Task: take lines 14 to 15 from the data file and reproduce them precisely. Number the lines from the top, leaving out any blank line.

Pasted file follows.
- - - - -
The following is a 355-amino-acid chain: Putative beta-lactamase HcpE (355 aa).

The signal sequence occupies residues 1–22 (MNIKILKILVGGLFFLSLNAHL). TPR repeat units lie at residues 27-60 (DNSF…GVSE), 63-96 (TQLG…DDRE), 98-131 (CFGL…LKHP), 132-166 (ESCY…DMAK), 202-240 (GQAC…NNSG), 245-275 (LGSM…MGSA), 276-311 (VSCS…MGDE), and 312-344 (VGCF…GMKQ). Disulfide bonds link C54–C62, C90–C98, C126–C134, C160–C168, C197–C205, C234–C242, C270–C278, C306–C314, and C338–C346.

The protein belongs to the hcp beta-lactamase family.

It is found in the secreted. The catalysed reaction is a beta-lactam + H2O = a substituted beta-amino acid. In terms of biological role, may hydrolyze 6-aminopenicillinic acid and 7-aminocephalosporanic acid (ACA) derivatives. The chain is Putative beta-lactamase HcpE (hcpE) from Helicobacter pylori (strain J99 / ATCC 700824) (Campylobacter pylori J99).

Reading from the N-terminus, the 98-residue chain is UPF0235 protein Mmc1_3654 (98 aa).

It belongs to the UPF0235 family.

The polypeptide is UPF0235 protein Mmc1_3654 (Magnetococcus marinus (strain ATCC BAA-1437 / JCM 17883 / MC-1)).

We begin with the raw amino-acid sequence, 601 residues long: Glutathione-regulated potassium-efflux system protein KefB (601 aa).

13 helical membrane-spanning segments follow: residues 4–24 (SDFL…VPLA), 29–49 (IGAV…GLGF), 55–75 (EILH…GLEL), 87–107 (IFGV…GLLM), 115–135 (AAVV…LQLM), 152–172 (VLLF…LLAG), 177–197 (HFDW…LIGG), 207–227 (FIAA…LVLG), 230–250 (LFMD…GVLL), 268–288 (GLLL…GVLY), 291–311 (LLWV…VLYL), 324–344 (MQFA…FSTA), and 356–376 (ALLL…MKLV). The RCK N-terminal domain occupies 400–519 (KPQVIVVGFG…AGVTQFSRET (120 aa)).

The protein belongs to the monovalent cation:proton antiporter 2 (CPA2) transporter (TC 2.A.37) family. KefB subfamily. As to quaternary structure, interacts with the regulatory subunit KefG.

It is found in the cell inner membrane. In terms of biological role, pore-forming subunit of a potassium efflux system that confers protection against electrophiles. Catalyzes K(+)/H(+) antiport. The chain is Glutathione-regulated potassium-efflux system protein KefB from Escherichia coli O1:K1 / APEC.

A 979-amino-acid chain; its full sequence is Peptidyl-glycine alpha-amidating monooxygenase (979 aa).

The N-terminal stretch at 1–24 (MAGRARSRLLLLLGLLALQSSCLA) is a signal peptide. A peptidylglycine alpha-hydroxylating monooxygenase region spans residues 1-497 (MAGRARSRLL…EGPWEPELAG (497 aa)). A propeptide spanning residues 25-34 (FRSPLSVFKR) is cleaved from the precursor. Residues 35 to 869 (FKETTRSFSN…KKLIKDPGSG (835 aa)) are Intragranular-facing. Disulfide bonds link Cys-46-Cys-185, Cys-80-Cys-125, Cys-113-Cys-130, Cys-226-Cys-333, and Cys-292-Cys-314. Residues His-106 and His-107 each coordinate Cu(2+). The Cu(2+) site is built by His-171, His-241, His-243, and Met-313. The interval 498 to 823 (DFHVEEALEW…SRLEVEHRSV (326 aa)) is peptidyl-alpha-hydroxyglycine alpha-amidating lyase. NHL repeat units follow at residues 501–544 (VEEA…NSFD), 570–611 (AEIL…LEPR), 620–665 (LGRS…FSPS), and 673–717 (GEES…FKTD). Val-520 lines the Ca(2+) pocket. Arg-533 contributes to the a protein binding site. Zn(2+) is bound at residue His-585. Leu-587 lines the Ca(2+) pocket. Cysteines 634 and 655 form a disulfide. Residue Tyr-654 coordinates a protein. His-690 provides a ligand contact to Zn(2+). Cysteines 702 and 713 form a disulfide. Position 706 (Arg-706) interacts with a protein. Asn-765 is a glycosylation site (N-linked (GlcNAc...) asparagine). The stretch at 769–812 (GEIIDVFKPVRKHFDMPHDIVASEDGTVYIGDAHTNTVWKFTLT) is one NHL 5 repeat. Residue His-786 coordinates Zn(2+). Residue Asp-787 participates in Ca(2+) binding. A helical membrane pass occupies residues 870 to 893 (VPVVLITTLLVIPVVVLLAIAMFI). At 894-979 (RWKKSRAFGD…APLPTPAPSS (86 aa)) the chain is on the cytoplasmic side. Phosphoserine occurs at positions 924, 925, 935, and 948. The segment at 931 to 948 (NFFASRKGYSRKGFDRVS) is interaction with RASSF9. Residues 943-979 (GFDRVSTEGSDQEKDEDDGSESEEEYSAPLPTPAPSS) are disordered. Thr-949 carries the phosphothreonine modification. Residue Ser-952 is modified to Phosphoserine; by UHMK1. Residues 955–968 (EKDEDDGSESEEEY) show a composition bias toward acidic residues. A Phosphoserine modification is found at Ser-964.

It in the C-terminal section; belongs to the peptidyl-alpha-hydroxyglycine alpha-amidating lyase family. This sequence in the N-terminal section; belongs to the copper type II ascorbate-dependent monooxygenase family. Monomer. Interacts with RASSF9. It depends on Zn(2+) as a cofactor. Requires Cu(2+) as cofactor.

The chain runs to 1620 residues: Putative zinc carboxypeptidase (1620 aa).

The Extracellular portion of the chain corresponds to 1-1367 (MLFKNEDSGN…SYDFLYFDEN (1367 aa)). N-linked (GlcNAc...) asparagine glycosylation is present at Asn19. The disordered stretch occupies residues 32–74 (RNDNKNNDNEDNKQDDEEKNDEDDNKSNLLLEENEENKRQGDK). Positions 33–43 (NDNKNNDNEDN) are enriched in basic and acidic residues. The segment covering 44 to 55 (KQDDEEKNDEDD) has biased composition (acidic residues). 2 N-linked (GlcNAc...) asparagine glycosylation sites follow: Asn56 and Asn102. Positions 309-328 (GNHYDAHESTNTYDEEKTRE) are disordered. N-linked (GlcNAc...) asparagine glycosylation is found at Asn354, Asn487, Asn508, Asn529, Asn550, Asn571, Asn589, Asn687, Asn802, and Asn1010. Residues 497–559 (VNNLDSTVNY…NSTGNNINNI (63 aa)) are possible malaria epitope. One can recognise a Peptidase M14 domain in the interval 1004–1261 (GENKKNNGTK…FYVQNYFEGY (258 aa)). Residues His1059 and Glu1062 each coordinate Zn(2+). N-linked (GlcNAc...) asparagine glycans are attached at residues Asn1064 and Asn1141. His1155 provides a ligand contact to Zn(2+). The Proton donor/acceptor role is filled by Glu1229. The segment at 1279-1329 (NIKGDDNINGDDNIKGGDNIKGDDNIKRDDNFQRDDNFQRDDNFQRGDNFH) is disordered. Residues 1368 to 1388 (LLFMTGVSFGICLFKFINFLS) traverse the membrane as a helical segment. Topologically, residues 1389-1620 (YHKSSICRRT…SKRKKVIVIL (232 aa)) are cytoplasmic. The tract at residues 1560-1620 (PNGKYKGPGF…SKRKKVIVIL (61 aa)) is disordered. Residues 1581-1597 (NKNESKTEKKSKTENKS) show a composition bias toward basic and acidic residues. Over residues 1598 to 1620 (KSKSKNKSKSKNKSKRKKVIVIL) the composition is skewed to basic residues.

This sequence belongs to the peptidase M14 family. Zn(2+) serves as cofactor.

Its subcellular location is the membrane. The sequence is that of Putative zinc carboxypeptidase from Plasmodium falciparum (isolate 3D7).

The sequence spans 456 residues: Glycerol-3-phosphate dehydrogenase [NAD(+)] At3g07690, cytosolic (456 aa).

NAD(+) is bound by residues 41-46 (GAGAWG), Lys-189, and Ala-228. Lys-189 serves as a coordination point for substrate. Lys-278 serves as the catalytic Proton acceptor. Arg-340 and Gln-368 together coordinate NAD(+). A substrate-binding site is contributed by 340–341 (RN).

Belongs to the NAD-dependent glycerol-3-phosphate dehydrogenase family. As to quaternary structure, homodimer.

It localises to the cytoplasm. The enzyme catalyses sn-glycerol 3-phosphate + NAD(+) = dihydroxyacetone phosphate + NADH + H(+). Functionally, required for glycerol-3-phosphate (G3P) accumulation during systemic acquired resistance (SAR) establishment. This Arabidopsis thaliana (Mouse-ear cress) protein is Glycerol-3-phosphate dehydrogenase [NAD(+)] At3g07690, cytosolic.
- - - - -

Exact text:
It in the C-terminal section; belongs to the peptidyl-alpha-hydroxyglycine alpha-amidating lyase family. This sequence in the N-terminal section; belongs to the copper type II ascorbate-dependent monooxygenase family. Monomer. Interacts with RASSF9. It depends on Zn(2+) as a cofactor. Requires Cu(2+) as cofactor.

The chain runs to 1620 residues: Putative zinc carboxypeptidase (1620 aa).